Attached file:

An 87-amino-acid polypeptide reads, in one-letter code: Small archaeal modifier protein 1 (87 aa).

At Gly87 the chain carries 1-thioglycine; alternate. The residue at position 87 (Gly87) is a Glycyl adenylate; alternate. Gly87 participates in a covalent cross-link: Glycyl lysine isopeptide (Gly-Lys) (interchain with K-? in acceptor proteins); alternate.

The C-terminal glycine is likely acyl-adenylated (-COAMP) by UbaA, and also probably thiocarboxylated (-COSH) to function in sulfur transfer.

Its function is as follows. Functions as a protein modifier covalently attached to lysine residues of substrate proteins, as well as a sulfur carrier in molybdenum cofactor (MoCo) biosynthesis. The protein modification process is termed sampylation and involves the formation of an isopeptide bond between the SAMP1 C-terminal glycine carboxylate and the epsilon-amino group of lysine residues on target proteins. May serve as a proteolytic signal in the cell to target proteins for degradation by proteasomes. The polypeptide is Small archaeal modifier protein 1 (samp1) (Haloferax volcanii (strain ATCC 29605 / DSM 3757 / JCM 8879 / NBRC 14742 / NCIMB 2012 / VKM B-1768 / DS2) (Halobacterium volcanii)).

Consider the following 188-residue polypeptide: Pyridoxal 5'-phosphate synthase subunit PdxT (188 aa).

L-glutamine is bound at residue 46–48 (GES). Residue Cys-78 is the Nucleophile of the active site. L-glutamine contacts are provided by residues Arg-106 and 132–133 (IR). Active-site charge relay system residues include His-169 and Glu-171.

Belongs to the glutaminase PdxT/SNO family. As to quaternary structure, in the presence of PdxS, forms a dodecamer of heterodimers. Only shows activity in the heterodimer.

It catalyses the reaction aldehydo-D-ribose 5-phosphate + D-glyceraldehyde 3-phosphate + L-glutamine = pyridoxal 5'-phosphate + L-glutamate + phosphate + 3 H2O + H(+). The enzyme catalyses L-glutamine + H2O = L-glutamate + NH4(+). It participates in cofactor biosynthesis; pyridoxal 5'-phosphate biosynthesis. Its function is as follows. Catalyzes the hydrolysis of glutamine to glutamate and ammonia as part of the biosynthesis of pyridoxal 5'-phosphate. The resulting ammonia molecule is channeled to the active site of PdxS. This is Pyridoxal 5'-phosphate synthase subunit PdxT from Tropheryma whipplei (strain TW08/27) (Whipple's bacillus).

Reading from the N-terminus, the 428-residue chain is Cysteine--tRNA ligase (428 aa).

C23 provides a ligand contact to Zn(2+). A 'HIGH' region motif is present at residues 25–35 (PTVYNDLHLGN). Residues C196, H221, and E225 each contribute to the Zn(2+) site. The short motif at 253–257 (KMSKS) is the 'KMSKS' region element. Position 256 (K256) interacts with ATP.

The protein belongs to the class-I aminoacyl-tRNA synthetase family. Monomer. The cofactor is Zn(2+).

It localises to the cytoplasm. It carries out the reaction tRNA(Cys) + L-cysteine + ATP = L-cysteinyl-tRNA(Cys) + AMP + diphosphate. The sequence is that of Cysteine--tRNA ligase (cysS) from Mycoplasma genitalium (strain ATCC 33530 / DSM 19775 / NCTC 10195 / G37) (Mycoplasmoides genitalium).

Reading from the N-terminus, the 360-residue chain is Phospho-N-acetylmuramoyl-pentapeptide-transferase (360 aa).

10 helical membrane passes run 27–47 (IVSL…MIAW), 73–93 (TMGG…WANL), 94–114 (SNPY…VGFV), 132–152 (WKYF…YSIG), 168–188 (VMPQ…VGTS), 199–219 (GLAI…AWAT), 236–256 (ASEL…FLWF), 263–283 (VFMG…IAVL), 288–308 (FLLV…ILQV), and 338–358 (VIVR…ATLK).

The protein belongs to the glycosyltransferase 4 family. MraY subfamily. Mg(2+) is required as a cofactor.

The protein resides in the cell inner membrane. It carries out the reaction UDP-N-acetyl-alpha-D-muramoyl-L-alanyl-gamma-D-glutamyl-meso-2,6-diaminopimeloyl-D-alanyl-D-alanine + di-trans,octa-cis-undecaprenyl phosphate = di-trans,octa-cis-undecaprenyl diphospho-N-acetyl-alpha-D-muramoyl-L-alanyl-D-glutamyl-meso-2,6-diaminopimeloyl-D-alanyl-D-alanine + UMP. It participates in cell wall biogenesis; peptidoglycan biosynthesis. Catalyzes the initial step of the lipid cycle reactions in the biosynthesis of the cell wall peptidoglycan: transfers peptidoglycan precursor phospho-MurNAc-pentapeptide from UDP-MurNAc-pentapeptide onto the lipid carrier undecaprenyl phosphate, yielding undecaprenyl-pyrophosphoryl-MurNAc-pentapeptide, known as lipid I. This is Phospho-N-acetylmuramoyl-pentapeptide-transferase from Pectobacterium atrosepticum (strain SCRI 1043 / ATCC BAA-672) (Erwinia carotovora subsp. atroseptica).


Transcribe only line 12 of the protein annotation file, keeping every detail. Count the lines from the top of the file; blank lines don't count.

It localises to the cytoplasm. It carries out the reaction tRNA(Cys) + L-cysteine + ATP = L-cysteinyl-tRNA(Cys) + AMP + diphosphate. The sequence is that of Cysteine--tRNA ligase (cysS) from Mycoplasma genitalium (strain ATCC 33530 / DSM 19775 / NCTC 10195 / G37) (Mycoplasmoides genitalium).